- ALTADENA – Two violent pit bull attacks on pet dogs in northern Altadena have stirred concern in the quiet neighborhood near Loma Alta Drive and Olive Avenue that the assailants could strike again. “I am still so sick about what happened to my little dog. It didn’t have to happen, it was just sick,” said Kim Price, whose Pomeranian, Katie, was killed recently by the roving dogs. “I’m certainly afraid it will happen to someone else, or even a child, or even me,” she said. Price returned home a week and a half ago to find Katie in her yard, lying motionless on a dog bed. “I came closer and saw she was dead and torn about,” she said. “It looked like they had not only torn off her leg but were eating her.” There was blood everywhere, and a trail of it led into Price’s house where more dripped from the curtains and the walls. Inside, she found two of her dogs – including a large Chow mix – shaking on her couch. “I looked to my right, and there was my other dog, covered in blood and barely alive,” Price said. “\ was just covered with mud and dirt and blood and was torn up all over her left side,” said Woody Walker, a veterinarian at La Ca ada Pet Clinic who helped treat Kelsey, Price’s 12-year-old Australian shepherd. After a five-day stay at the animal hospital, Kelsey is on the road to recovery. But Price is still shaken by the experience. “I never for a minute didn’t think I was safe around here,” she said. “It’s a very sobering feeling to think `Hmm, maybe I can’t go out at night.”‘ A few days earlier, neighbors down the street chased away two pit bulls that were attacking another dog. That dog survived, though its side was ripped open, Price said. Nobody is quite sure who owns the violent dogs, or even if it the same animals responsible for the attacks. Price describes the two dogs that broke into her yard as a brindle pit bull, tiger striped in golden black and brown, and a black, short-haired, pit bull/shepherd mix. In Altadena, the Los Angeles County Department of Animal Care and Control is responsible for roaming or dangerous animals. In Pasadena, La Ca ada Flintridge, South Pasadena, San Marino, Sierra Madre and Arcadia, residents can call the Pasadena Humane Society. firstname.lastname@example.org (626) 578-6300, Ext. 4451160Want local news?Sign up for the Localist and stay informed Something went wrong. Please try again.subscribeCongratulations! You’re all set!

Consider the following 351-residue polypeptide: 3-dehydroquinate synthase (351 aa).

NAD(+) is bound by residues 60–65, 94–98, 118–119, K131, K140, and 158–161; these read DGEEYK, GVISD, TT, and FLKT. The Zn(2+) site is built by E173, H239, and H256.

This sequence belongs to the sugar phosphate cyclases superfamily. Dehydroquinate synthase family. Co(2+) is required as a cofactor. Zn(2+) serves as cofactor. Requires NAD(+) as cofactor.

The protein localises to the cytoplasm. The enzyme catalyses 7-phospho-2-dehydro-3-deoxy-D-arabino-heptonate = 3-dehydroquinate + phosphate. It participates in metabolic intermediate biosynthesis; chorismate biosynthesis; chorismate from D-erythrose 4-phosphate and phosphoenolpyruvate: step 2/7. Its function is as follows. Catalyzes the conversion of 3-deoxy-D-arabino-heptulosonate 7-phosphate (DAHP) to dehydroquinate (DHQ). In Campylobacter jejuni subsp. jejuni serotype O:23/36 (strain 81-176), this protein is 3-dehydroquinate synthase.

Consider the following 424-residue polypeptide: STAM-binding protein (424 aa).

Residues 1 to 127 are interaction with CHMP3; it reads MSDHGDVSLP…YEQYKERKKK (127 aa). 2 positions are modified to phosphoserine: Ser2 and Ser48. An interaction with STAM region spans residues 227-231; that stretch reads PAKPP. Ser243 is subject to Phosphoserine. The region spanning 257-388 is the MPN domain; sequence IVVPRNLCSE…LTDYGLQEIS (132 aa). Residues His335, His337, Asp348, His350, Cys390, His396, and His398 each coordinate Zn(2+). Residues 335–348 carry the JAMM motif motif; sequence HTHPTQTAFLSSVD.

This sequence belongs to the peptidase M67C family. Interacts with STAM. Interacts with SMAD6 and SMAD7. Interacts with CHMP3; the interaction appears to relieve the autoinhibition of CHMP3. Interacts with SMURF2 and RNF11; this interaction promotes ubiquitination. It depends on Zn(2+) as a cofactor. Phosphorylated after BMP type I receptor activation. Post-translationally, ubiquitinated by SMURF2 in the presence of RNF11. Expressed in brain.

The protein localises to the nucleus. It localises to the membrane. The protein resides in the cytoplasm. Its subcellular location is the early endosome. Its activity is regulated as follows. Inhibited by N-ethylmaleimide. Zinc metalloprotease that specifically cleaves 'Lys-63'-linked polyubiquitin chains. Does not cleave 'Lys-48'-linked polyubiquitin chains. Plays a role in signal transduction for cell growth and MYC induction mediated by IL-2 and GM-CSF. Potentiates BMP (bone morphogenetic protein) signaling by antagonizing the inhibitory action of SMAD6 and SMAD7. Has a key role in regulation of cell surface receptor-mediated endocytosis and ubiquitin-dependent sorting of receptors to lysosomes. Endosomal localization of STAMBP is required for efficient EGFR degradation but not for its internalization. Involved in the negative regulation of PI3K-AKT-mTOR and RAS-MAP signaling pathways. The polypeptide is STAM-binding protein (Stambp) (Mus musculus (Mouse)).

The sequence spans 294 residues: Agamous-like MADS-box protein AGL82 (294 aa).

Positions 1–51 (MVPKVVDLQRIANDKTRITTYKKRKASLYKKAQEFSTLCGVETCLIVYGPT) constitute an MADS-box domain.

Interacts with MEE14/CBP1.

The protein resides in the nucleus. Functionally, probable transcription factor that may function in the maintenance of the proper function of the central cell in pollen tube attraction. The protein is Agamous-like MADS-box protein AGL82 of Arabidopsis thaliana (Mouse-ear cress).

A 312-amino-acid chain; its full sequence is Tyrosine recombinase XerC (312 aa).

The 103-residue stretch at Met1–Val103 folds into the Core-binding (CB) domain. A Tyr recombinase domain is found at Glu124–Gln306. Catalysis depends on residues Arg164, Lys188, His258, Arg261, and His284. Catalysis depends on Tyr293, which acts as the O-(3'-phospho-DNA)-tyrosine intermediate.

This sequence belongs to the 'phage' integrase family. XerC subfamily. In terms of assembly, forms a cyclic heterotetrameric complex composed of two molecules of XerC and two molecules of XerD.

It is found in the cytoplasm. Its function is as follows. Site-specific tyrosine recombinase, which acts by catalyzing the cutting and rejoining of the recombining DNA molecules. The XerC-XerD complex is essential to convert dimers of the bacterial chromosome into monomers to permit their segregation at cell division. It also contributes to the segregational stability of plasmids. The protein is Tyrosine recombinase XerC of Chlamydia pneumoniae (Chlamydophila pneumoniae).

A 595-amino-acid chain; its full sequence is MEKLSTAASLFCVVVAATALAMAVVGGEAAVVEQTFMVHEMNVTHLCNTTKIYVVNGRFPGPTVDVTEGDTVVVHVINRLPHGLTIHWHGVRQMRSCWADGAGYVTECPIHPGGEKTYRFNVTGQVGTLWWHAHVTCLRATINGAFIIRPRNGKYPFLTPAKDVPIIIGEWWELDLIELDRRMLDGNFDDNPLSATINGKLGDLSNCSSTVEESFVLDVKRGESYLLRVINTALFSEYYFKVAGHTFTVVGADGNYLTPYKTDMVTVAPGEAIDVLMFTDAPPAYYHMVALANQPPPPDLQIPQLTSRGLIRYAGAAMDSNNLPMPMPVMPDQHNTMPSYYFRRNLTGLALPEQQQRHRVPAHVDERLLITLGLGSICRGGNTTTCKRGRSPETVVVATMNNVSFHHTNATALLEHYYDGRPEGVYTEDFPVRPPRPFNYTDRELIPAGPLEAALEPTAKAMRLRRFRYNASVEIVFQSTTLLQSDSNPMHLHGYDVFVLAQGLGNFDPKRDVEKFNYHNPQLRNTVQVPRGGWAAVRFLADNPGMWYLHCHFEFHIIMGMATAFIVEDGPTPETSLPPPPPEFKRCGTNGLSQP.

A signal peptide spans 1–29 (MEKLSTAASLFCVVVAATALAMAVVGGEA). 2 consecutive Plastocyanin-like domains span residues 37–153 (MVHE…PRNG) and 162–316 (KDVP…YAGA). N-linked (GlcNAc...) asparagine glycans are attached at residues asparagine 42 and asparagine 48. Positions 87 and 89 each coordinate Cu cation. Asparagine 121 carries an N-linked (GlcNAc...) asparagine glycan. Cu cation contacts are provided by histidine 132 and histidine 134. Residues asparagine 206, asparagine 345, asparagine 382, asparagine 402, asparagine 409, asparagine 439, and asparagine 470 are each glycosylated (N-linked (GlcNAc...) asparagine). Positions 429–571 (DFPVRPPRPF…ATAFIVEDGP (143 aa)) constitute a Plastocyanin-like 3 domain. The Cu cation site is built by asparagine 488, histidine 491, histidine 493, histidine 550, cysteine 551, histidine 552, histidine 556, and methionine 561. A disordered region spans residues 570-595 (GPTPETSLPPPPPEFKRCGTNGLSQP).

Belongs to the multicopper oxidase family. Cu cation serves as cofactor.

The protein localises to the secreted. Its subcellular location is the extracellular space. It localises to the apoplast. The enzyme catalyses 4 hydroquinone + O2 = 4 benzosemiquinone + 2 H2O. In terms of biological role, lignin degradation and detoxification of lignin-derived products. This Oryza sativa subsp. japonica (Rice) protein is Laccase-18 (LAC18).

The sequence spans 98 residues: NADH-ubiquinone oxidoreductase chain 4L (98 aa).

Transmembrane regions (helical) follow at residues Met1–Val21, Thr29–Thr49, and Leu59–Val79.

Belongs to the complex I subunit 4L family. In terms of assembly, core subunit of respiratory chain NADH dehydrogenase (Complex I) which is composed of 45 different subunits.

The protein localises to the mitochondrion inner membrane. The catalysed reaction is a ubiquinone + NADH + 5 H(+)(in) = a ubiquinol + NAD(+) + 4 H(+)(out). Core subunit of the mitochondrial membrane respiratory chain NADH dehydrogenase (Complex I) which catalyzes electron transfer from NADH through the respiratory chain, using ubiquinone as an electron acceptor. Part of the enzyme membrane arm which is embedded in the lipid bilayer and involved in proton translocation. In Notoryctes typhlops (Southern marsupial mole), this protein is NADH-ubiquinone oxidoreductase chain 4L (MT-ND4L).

- SEATTLE — Seahawks quarterback Matt Hasselbeck’s eyes widened. His eyebrows raised. His head shook slightly. He seemed impressed. AD Quality Auto 360p 720p 1080p Top articles1/5READ MOREGift Box shows no rust in San Antonio Stakes win at Santa Anita “They’re a physical defense,” Hasselbeck said. “They’re going to hit you. They’re going to make you pay.” Washington’s defense knocked out both of Seattle’s starting receivers in October. The Redskins were one of only five teams to hold league Most Valuable Player Shaun Alexander under 100 yards rushing. “That was a tough game,” Hasselbeck said of an overtime loss at Washington on Oct. 2. And Hasselbeck has had enough tough games over previous years to know one and to thoroughly enjoy this year’s emergence as the often-unflappable leader of the NFC’s top seed. The cost of the October loss to Washington for Seattle was a pittance compared to what’s at stake today. A defeat would devastate a franchise that hasn’t won a playoff game since 1984 but enjoys its best postseason position ever. Not because Seattle is two wins from the Super Bowl. Or because the Seahawks are playing host to a divisional playoff game at Qwest Field for the first time today. It was the punishing Washington Redskins defense that had Hasselbeck’s attention. It would also devastate a region that has seemingly invested three decades of hope, waiting for the Seahawks to play in their first Super Bowl. The Redskins want to smash those hopes and some ball carriers and receivers. “Being physical, that’s going to be the key for us,” Washington safety Ryan Clark said. “They are going to take those 2-yard and 5-yard passes … But when a guy catches a 2-yard pass and they hit them in the mouth, they don’t like that. “That will make a receiver go back to the quarterback and say, `Hey, if you see 53 (linebacker Marcus Washington) or 21 (safety Sean Taylor) around me, you might not want to throw it right there.’ ” Hasselbeck said the Redskins don’t just hit. They also trick. He said Washington is great at disguising “exotic looks” such as blitzes, fake blitzes and combination coverages. Redskins defensive coordinator Gregg Williams, the brains behind the operations, recently received a three-year contract extension reported to be worth almost $8 million. But Alexander said the Seahawks should thank the Redskins for their bullying tricks. The loss to Washington helped change Seattle’s offensive schemes, Alexander said. That, in turn, led Seattle to a team-record 11-game winning streak and the NFC’s top playoff seed. “That was an eye-opener game for us,” said Alexander, who finished the season as the league rushing champion with 1,880 yards and an NFL-record 28 touchdowns. The Seahawks defense may have had a hard time keeping its eyes open watching Washington’s offense slog to just 120 yards of offense last week at Tampa Bay. That was the lowest output for a winning team in the playoffs. The Redskins won because their defense scored one touchdown and set up the other in a 17-10 victory. Clinton Portis is the man Seattle needs to stop. Seattle coach Mike Holmgren called the Redskins running back “a little package of dynamite.” Portis set a franchise record with 1,516 yards rushing, fourth-most in the league. The last time Seattle faced a premier runner aside from a one-quarter cameo of Indianapolis’ Edgerrin James in a meaningless game Tiki Barber of the New York Giants romped for 151 yards on Nov. 27. But Portis had just 53 yards, on 16 carries, against the top-ranked Buccaneers defense last week. He also pinched nerves in both shoulders. Yet he said he is fine now. He’s even ready to go back to hitting opponents, just like his defense. “I’m going to hit them or they’re going to hit me,” Portis said. “I want to come out with the better end of that.” The Redskins also have the potential to hit big plays with wideout Santana Moss, whom veteran quarterback Mark Brunell loves to find on deep routes. Marcus Trufant, the Seahawks’ best cover cornerback, will likely cover Moss most of the day. Trufant, who is returning from a lower back bruise, expects to see “a whole lot of Portis.” “Oh, yeah,” Trufant said. “They’ve been doing that all year.” Seahawks Pro Bowl left tackle Walter Jones will see plenty of his former teammate, Redskins defensive end Phillip Daniels. Daniels one of the best seasons of his 10-year career with eight sacks including four in one game last month against Dallas. Clark said Daniels has allowed the formerly blitz-dependent Redskins to keep more defenders in pass coverage. Jones was just named to his sixth Pro Bowl. Daniels has never been to one. But that didn’t keep Daniels from semi-joking that he is Jones’ mentor. “He knows me. I’m his teacher. I taught him everything he knows,” Daniels said. Ultimately, the Seahawks must slow that punishing Redskins’ defense. “They made us mature in some areas,” Hasselbeck said. Today’s game will prove how much they’ve grown up. 160Want local news?Sign up for the Localist and stay informed Something went wrong. 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UPDATED June 27, 2013 with an author’s postscriptNine years ago, I co-authored a Journal of Light Construction article with David Hansen on HRV installation. The article noted, “Stale air is exhausted from bathrooms, the laundry, and the kitchen. (An HRV is not intended to handle grease or smoke, so a range hood should be separately exhausted to the exterior.) Fresh air is supplied to the bedrooms, living room, and other living areas.” This advice is consistent with the long-standing recommendations of most HRV manufacturers.The advice is logical: after all, it makes sense to exhaust air from the smelliest rooms in the home and to supply the fresh air to the rooms where people spend most of their indoor hours.Although this traditional ventilation duct layout works well, I’ve begun to rethink the issue lately. It may be time to experiment with different ducting methods for HRV systems — especially for homes with single-point heating systems.There is a strong trend among designers of superinsulated houses to use ductless minisplit systems for space heating and cooling. These systems can work well even when outdoor temperatures drop to -17°F or -20°F. Moreover, the systems are inexpensive, easy to install, and very energy efficient.What type of ventilation system is best in such a home? Since there is no heating or cooling ductwork, a central-fan-integrated supply ventilation system is obviously out. The usual choices: either an exhaust-only system (for example, a bath exhaust fan that runs for much of the day) or a heat-recovery ventilator (HRV) with dedicated ventilation ductwork. (Throughout this article, I’ll use the term “HRV” to include energy-recovery ventilators as well as heat-recovery ventilators.)As more HVAC engineers and builders wrestle with the details of designing a house with a single-point heat source (for example, a… Start Free Trial Already a member? Log in Sign up for a free trial and get instant access to this article as well as GBA’s complete library of premium articles and construction details. This article is only available to GBA Prime Members